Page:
This is Your Quick Training Tip, a chance to learn how to work smarter in just a few moments so you can get right to your workout.
There’s no greater hallmark of fitness than a six-pack, which is why there’s typically no shortage of crunches and leg raises in most guys’ training plans to make their abs pop. And in the pursuit of a strong core overall, you likely also pad your workouts with exercises such as the Russian twist and wood chop. But if you only do core exercises that focus on movement, you’re neglecting this muscle group’s other key function (and an important way to train it): resisting movement.
The primary job of your core—that armada of muscles running from your glutes to your traps and wrapping 360 degrees around your middle—is to stabilize and support your spine. Sure, these muscles help flex, extend, trazodone buy and rotate your torso, but if they had résumés, the first entry under “professional experience” would be “resisting unwanted or excessive movement of the spinal column.”
That’s why it’s critical to include “anti-movement” exercises in your core training. If you already do the plank—an anti-flexion movement—you’re ahead of the game. Bonus points if you also do moves such as the side plank (anti-lateral flexion) and ab-rollout (anti-extension). But if you really want to level-up your core strength, you need to add anti-rotation moves to your exercise arsenal as well.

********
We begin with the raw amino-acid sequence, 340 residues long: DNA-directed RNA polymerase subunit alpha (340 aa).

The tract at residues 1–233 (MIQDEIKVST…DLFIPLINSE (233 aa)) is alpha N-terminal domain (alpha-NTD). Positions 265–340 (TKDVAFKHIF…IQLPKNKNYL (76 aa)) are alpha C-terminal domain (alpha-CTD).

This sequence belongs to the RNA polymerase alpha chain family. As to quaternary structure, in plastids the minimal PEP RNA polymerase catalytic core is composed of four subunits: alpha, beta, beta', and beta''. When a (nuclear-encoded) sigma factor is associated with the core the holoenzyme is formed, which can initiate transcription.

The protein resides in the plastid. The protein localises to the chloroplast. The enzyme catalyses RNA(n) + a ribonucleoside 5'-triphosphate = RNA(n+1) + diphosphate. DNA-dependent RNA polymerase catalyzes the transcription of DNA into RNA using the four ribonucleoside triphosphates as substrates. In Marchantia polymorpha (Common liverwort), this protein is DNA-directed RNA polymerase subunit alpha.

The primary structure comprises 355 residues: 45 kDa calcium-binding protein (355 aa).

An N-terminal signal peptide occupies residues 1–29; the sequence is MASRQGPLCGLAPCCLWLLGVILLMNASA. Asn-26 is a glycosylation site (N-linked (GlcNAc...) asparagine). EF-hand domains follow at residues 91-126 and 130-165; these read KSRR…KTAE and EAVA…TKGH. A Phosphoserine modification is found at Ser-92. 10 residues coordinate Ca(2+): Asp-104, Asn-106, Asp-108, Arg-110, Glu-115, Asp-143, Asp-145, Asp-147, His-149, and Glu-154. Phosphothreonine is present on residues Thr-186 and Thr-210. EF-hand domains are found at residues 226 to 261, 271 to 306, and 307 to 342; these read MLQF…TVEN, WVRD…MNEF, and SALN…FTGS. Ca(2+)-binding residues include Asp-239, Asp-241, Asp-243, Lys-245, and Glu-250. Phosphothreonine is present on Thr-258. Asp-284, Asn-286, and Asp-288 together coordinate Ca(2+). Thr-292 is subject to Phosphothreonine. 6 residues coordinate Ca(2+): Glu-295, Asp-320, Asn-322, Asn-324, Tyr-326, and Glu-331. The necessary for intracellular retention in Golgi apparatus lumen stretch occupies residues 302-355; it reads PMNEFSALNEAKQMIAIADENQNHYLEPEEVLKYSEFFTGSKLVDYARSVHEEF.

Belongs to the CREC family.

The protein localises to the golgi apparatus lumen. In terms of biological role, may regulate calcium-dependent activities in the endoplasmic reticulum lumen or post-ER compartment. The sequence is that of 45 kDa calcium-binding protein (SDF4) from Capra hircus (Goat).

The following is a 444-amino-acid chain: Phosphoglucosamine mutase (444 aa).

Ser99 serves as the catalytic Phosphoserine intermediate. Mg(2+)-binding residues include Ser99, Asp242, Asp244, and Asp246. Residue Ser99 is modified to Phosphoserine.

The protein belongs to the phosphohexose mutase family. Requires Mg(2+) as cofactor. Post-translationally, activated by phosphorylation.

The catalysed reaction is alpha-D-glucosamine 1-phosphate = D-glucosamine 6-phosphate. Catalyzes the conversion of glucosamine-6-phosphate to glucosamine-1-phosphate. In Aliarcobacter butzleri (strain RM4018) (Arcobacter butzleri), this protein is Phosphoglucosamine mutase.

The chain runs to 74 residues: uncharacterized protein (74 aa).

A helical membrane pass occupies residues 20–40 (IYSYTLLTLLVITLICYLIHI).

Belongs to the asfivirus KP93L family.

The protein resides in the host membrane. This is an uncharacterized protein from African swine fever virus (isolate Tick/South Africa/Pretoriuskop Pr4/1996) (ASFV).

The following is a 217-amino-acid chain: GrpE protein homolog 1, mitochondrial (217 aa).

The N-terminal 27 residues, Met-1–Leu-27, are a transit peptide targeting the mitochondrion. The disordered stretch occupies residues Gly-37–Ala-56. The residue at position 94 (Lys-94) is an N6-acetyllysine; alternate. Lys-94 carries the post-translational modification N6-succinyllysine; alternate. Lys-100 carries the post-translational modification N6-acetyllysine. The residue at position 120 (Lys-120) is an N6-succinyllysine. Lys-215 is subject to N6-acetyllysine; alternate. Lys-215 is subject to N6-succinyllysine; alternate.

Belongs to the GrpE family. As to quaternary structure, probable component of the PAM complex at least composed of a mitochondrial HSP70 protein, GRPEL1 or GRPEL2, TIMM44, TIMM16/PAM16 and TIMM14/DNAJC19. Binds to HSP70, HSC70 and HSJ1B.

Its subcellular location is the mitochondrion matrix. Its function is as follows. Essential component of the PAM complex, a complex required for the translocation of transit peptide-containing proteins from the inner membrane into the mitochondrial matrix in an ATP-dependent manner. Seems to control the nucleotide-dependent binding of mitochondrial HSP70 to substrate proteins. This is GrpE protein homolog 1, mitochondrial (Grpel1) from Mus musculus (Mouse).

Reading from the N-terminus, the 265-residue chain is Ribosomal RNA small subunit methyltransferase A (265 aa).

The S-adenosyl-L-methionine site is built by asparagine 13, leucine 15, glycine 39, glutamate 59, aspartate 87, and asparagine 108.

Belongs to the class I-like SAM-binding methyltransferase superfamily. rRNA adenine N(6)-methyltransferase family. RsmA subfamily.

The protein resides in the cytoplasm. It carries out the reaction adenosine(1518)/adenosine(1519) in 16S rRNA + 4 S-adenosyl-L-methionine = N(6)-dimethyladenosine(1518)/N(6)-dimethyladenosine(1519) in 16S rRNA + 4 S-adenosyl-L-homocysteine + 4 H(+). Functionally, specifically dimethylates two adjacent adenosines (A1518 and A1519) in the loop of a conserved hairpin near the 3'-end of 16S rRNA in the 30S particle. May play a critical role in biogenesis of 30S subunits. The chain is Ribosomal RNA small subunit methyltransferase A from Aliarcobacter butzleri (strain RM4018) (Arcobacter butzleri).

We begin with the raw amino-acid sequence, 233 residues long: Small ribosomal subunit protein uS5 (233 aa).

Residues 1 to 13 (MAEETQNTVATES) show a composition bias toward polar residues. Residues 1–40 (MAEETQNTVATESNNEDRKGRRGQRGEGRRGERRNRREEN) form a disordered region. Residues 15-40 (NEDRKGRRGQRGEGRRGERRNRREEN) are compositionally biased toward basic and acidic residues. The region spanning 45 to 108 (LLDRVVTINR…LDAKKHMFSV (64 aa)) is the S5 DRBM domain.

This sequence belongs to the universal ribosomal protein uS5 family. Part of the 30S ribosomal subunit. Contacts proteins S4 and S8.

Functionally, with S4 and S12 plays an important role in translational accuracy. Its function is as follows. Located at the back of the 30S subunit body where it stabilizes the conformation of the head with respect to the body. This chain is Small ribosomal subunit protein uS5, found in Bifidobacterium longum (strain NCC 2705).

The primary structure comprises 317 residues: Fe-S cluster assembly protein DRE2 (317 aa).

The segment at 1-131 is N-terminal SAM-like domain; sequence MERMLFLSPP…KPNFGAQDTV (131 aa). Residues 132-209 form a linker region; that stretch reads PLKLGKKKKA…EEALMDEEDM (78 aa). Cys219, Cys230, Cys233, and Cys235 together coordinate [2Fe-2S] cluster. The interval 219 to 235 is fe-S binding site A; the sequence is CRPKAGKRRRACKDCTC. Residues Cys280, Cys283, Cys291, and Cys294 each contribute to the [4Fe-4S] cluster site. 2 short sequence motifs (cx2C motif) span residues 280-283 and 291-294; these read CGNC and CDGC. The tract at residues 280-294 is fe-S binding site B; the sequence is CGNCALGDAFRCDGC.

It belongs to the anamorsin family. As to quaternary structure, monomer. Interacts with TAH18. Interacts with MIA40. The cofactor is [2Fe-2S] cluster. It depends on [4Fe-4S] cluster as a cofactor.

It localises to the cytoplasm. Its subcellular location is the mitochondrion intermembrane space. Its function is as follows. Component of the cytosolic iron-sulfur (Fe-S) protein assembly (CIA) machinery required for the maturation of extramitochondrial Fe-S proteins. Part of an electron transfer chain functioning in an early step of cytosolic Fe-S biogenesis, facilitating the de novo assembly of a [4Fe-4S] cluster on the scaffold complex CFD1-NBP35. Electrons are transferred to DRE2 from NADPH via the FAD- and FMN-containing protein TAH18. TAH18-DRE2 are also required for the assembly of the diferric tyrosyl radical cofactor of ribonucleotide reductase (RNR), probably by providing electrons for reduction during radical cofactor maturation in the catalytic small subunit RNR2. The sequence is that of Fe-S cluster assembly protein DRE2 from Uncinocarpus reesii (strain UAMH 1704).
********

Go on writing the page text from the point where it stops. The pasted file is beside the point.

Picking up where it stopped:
Your move: Some anti-rotation exercises—such as the sandbag lateral drag, plank shoulder tap, Pallof press, and band-resisted anti-rotational press—target your core directly. But there are others that hammer your core while masquerading as exercises for other muscles. The single-leg Romanian deadlift is primarily a hamstring exercise that incorporates a powerful anti-rotation element, for example. Ditto for the renegade row.
All movements that force you to resist twisting your body count, and incorporating them into your training plan will not only help you sculpt a six pack, but also help you build a more rock-solid core.
Source: Read Full Article